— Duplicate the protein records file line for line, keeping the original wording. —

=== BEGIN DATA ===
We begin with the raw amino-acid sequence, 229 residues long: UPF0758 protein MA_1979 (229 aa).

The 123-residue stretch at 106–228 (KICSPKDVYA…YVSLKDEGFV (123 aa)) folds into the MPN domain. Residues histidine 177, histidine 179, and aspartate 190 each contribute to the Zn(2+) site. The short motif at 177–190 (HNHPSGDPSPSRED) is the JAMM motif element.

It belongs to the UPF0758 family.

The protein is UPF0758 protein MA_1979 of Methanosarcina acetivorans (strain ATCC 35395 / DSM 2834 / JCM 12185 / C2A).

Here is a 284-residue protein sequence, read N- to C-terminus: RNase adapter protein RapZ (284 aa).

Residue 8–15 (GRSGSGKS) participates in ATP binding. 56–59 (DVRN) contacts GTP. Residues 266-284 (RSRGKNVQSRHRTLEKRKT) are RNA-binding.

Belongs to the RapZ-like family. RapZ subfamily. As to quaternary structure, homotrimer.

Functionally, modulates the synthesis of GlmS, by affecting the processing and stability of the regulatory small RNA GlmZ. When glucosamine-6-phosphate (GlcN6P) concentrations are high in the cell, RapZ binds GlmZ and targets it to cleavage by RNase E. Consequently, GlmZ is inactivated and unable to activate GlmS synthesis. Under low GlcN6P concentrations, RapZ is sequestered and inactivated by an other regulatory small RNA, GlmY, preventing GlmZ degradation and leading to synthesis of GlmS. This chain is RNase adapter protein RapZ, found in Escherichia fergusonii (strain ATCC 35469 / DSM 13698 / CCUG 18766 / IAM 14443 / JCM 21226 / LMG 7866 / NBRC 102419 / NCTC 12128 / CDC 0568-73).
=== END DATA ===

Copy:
We begin with the raw amino-acid sequence, 229 residues long: UPF0758 protein MA_1979 (229 aa).

The 123-residue stretch at 106–228 (KICSPKDVYA…YVSLKDEGFV (123 aa)) folds into the MPN domain. Residues histidine 177, histidine 179, and aspartate 190 each contribute to the Zn(2+) site. The short motif at 177–190 (HNHPSGDPSPSRED) is the JAMM motif element.

It belongs to the UPF0758 family.

The protein is UPF0758 protein MA_1979 of Methanosarcina acetivorans (strain ATCC 35395 / DSM 2834 / JCM 12185 / C2A).

Here is a 284-residue protein sequence, read N- to C-terminus: RNase adapter protein RapZ (284 aa).

Residue 8–15 (GRSGSGKS) participates in ATP binding. 56–59 (DVRN) contacts GTP. Residues 266-284 (RSRGKNVQSRHRTLEKRKT) are RNA-binding.

Belongs to the RapZ-like family. RapZ subfamily. As to quaternary structure, homotrimer.

Functionally, modulates the synthesis of GlmS, by affecting the processing and stability of the regulatory small RNA GlmZ. When glucosamine-6-phosphate (GlcN6P) concentrations are high in the cell, RapZ binds GlmZ and targets it to cleavage by RNase E. Consequently, GlmZ is inactivated and unable to activate GlmS synthesis. Under low GlcN6P concentrations, RapZ is sequestered and inactivated by an other regulatory small RNA, GlmY, preventing GlmZ degradation and leading to synthesis of GlmS. This chain is RNase adapter protein RapZ, found in Escherichia fergusonii (strain ATCC 35469 / DSM 13698 / CCUG 18766 / IAM 14443 / JCM 21226 / LMG 7866 / NBRC 102419 / NCTC 12128 / CDC 0568-73).